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How Does the Body Respond to Liquid Carbs?

by
author image Aglaee Jacob
Aglaee Jacob is a registered dietitian. She has experience working with people who have diabetes, cardiovascular disease, hypertension and obesity issues. Jacob obtained a bachelor of science and a master of science, both in nutrition, from Laval University in Quebec City, Canada.
How Does the Body Respond to Liquid Carbs?
A womanu is drinking a glass of orange juice. Photo Credit 4774344sean/iStock/Getty Images

Carbohydrates constitute a quick source of energy for the human body. Although solid foods, such as pasta, potatoes, rice, breakfast cereals and desserts, are the main sources of carbs in the American diet, many Americans also consume a significant portion of carbs from liquids. Liquid carbs are in juices, energy drinks, soft drinks, specialty coffees, chocolate milk and yogurt drinks. Your body's response to liquid carbs is similar to its response to regular carbs, but quicker and more intense.

Digestion

When you eat carbohydrates, whether they are in solid foods or liquids, the carbs go from your mouth down to your stomach, where they are mixed with acid. This process takes less time after you ingest liquid carbs, compared to the digestion of solid carbs. Liquid carbs pass to your small intestine rapidly. As a result, your body absorbs the liquid carbs more quickly than the carbs in solid foods.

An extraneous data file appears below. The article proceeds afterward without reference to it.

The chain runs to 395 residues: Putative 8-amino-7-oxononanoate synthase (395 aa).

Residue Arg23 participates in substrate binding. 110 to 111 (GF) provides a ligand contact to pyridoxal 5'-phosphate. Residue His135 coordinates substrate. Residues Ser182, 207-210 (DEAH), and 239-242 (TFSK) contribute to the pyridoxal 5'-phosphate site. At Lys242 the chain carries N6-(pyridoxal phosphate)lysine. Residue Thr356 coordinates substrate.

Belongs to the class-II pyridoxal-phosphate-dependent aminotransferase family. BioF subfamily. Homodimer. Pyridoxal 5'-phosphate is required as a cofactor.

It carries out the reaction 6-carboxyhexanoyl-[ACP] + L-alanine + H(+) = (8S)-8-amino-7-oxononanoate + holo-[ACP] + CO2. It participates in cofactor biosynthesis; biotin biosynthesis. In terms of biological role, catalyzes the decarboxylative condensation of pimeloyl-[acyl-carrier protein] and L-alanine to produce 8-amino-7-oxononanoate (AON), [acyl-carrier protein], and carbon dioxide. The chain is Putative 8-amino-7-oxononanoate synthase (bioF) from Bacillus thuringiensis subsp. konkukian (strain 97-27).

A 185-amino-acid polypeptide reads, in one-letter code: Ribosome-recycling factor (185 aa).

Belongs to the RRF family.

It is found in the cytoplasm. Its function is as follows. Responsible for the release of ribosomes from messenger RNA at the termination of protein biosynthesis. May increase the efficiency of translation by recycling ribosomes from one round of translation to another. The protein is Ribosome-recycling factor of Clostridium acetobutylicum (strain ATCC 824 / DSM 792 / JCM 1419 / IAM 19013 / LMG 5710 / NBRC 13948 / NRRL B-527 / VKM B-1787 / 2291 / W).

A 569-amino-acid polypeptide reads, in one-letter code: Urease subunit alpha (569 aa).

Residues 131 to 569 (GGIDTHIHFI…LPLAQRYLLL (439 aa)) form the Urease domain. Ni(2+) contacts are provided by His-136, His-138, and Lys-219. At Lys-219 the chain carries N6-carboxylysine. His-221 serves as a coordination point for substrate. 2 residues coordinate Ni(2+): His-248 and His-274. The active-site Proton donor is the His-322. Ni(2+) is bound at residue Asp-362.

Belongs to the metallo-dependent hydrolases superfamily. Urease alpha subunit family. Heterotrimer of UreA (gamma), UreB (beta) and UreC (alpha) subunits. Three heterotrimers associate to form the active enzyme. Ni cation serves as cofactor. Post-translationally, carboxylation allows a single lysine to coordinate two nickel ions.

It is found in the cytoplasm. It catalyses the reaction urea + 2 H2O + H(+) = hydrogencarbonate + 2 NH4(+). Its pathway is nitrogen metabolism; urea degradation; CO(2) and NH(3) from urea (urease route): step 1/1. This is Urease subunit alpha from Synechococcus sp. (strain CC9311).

Higher Carb Intake and Absence of Fiber

One of the main problems with liquid carbs is that it is easy to consume large amounts at once. For example, it is easy to drink a large glass of orange juice in a matter of minutes, but it would take you a lot more time to eat the five to six oranges the juice is equivalent to. Moreover, liquid carbs are almost always free of fiber, which makes them less satiating than solid foods. The fact that juices, soft drinks and other sugary beverages do not contain fiber contributes to accelerating their digestion and absorption in your body.

Blood Sugar and Weight

The sugar derived from liquid carbs is rapidly absorbed into your bloodstream and causes your blood sugar level to rise quickly. Blood sugar spikes can be a problem if you have diabetes or metabolic syndrome. To deal with high blood sugar, your body responds by secreting insulin, which makes the extra sugar circulating in your blood enter your cells. If your cells have more sugar than they need, they will convert the extra sugar to fat and store it. Consuming a lot of liquid carbs can put your body in fat storage mode, preventing weight loss and causing weight gain.

Hunger and Cravings

Even if you do not have blood sugar problems, liquid carbs can make your blood sugar fluctuate more than usual, resulting in uneven energy levels. You may feel like you have a lot of energy within a few minutes of consuming liquid calories, but this effect is usually followed by a crash in your energy level within 30 to 60 minutes. When you crash, you are more likely to feel hungry and crave more carbs and sugar, perpetuating this unhealthy cycle.

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